What is a chapbook?
It’s best if a chapbook takes place on paper, and it should be petite and spineless.
When I think about what’s in it – whether poetry, flash fiction or non-fiction – I imagine a chocolate sampler. Some boxes have a theme, like “nuts,” or “deep dark,” or “alcohol-drenched.” Those are good themes that work for poetry as well as pralines, but I also like chapbooks that have no overriding theme.
It can be irritating when presses insist on chapbook or even book-length submissions that stick close to one overarching theme. How many people can write 20 terrific poems about bonsai trees? Who wants to read 20 poems about things that are aquamarine? Granted, strict themes can and have worked in many many chapbooks, but sometimes it’s good to bite into a chocolate be completely surprised.
In her article, “A Pulitzer Prize for a Chapbook,” Elaine Sexton describes chapbooks as “largely obscure and essentially privately traded” (50) and that when she went about searching for chapbooks “published in the same year as the search” (52) she (and her students) squandered “hours on the phone and online, more often than not failing to find a specific chapbook” (52). Sexton also argues that “Chapbooks remain, with few exceptions, marginal literary entities,” in part she suggests because of an “absence of approval from the literary establishment” (52). Given that you’ve published three chapbooks, with a fourth forthcoming with three different chapbook presses, I wonder if you can talk about your own sense of the presence or absence of chapbooks in the literary world. Are your chapbooks hard to find? Do you have trouble finding the chapbooks written by poets you admire? Do you feel like chapbooks are marginal? Particularly, given your ex-pat status, what’s your sense of chapbooks from aboard? Is there a chapbook scene in Germany? Do poets trade and/or give readings from chapbooks where you are? How do you get your chapbook in your reader’s hands?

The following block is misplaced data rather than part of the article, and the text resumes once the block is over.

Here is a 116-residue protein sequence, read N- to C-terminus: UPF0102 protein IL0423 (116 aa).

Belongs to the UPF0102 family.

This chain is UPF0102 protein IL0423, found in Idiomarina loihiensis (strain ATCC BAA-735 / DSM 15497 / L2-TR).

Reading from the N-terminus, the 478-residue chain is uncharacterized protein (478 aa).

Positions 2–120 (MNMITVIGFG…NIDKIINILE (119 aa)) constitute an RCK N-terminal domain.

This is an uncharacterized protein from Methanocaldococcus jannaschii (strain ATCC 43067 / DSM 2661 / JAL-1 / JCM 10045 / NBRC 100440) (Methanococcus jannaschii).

Chapbooks seem to be a cult item. People outside the literary world don’t know what they are, or where they come from. Their small size and hand-bound beauty are a way of declaring art over profit. Ephemera is another good word, since there is often a very limited print run for chapbooks, which means “hard-to-find” eventually becomes “extinct.” My first chap was published by a great press that planned to run its titles as long as there were buyers. Too bad the press expired just into its second year. The other two publishers are alive and thriving, and it’s not difficult to find my work there. I keep a blog that links to both chaps, and they’re easily searched on the internet.
I’ve never had trouble finding chapbooks by poets I admire. I own something over 50 chapbooks, some of which I’ve bought online, some I’ve traded by mail. Poets are generous, and want to be read. I did check recently and one of my favorite chapbooks, “Instructions from the Narwhal” by Allison Titus, is indeed no longer available from Bateau Press, but I’m not sure if that’s because they ran out of copies and aren’t printing anymore, or because the poems in the chapbook are now part of the full-length book (“The Sum of Every Lost Ship”). I bought that chapbook because I loved the work I read in Bateau, but I’d never read Allison Titus before ordering it.
In terms of Germany, I’m no expert. There is a slam scene in and around Frankfurt and there are chapbooks but I must admit that my ex-pat status translates into a very solitary existence as far as poetry goes. Which doesn’t bother me. But since I can’t give readings where there’d be a natural audience, I have to make use of the internet to promote my poetry.